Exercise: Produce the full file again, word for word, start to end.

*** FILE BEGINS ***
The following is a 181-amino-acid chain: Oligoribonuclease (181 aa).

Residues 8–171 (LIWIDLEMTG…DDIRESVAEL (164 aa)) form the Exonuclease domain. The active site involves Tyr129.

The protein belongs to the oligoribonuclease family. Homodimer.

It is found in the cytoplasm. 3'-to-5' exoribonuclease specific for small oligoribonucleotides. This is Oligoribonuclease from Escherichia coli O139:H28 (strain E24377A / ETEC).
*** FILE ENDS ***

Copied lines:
The following is a 181-amino-acid chain: Oligoribonuclease (181 aa).

Residues 8–171 (LIWIDLEMTG…DDIRESVAEL (164 aa)) form the Exonuclease domain. The active site involves Tyr129.

The protein belongs to the oligoribonuclease family. Homodimer.

It is found in the cytoplasm. 3'-to-5' exoribonuclease specific for small oligoribonucleotides. This is Oligoribonuclease from Escherichia coli O139:H28 (strain E24377A / ETEC).